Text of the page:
Tracing back to 4000 B.C. when it was used to make jewelry, humans have been using gold to decorate themselves and collect as a symbol of power and wealth. The tombs of Egyptian Pharaohs were packed with gold. Chinese kings were buried with gold-gilded chariots. Of all the 118 elements from the periodic table, we’ve chosen gold to use as currency throughout history. As a handful of fortunate nations have evolved and grown into superpowers, along the way, they’ve accumulated an astounding amount of the precious metal. Enormous vaults have been built to protect hundreds of billions of dollars worth of gold. Here’s where the gold bars are.
The World Gold Council estimates the value for all gold ever mined would be over $7.5 trillion. Over most of history, a country’s gold reserves were considered a critical financial asset. It’s been vital for governments to keep their gold stash safe through changes in power, world wars, and the always present risk from professional theft. Let’s take a look at three of the legendary vaults where a tremendous amount of gold is secured.
The Bank of England Gold Vault
Over 4,600 tons of gold are protected in the largest gold vault in the United Kingdom. Many of the security measures put in place at gold vaults are unpublished and unknown except for a few principal operators. The vault contends there have been no heists since the bank’s establishment in 1694. With over 400,000 gold bars in the vault, just a small portion of those bars belong to the bank itself. The bank also stores gold for the London Bullion Market Association, the UK government, and other central banks around the world. A fantastic feat was pulled off when the entire vault was emptied during World War II. The gold bars were shipped to Canada to protect them from Germany. The vault was used as a staff canteen and later a bomb shelter. Posters sill line the walls from when the vault was used emptied during the war effort.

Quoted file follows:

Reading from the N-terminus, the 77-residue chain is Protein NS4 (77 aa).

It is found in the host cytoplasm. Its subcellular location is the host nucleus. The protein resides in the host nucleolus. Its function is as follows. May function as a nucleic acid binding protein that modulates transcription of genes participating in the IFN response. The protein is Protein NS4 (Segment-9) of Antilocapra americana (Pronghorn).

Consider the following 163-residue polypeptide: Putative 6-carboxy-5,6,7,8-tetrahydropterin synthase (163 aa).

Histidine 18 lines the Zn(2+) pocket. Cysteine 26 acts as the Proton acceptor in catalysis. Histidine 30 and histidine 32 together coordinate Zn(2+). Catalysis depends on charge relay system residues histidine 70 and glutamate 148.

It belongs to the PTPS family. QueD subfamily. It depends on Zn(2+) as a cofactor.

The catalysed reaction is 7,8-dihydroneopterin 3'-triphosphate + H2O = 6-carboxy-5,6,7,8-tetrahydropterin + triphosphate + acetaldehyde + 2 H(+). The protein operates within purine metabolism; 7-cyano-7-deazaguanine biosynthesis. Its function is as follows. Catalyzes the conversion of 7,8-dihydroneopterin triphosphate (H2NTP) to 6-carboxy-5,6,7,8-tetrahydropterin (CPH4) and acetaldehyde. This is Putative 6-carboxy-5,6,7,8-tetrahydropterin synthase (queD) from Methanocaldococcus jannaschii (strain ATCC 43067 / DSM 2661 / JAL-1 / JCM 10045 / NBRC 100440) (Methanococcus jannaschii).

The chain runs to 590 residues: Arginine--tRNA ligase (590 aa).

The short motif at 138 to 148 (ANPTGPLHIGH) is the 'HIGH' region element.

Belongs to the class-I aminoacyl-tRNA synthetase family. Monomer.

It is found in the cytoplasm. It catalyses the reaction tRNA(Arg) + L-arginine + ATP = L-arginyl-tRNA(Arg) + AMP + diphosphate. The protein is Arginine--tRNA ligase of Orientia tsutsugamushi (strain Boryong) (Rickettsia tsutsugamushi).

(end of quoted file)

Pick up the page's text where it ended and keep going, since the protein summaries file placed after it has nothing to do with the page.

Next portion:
Fort Knox is a United States Army base in Kentucky, but “Fort Knox” is also a descriptive phrase for something being impenetrable. It has had the reputation of being the most secure and secret places in the world. The fortified vault at Fort Knox is actually called The United States Bullion Depository witch is a separate building located adjacent to the Army Post. Constructed in 1936, the Department of the Treasury operates it. The United States Mint Police protect the building. Rumors surround the fort because of its secrecy and lack of transparency regarding the contents in the vault.
The government says there are 147 million ounces of gold worth roughly $200 billion in today’s prices. Initially, the thought was that Fort Knox would house the gold that was backing the U.S. dollar currency, this all changed when the dollar was taken off the gold standard in 1971. Some conspiracy theories exist as to whether there’s actually gold in the vault since it’s not backing the dollar currency anymore why would we need to store it. Some people speculate that the gold was sold off long ago, and the vault now contains tungsten bricks painted to look like gold bars. Few audits to test the gold bars or inventories to count it exist.
New York Federal Gold Vault
The largest amount of gold in one vault is found below the New York Federal Reserve Bank building in Manhattan. At 33 Liberty St. in the Financial District in New York City, nearly 80 feet below street level, there’s a vault built in bedrock holding assets from central banks around the world. Over 7,000 tons of gold bars are stored inside the vault walls; central banks of foreign nations own nearly 98% of the gold. The Federal Reserve Bank serves as a guardian of the gold and stores it at no charge to the owners.
The only way into the vault is by a cylindrical entryway, which rotates by turning a giant wheel. Inside there are 122 separate smaller vaults, one for each country. Deposits are carefully tracked because gold bars can have significant variations in purity and weight. Once a deposit is made, you can later withdraw the same bar. One surprising fact about the most extensive collection of gold on the planet is that it offers public tours. This is one stop that I’ll be planning to make on my next trip to New York.
Here’s a great video by National Geographic on the U.S. Federal Reserve with footage on the transportation of gold inside and out of the New York gold vault.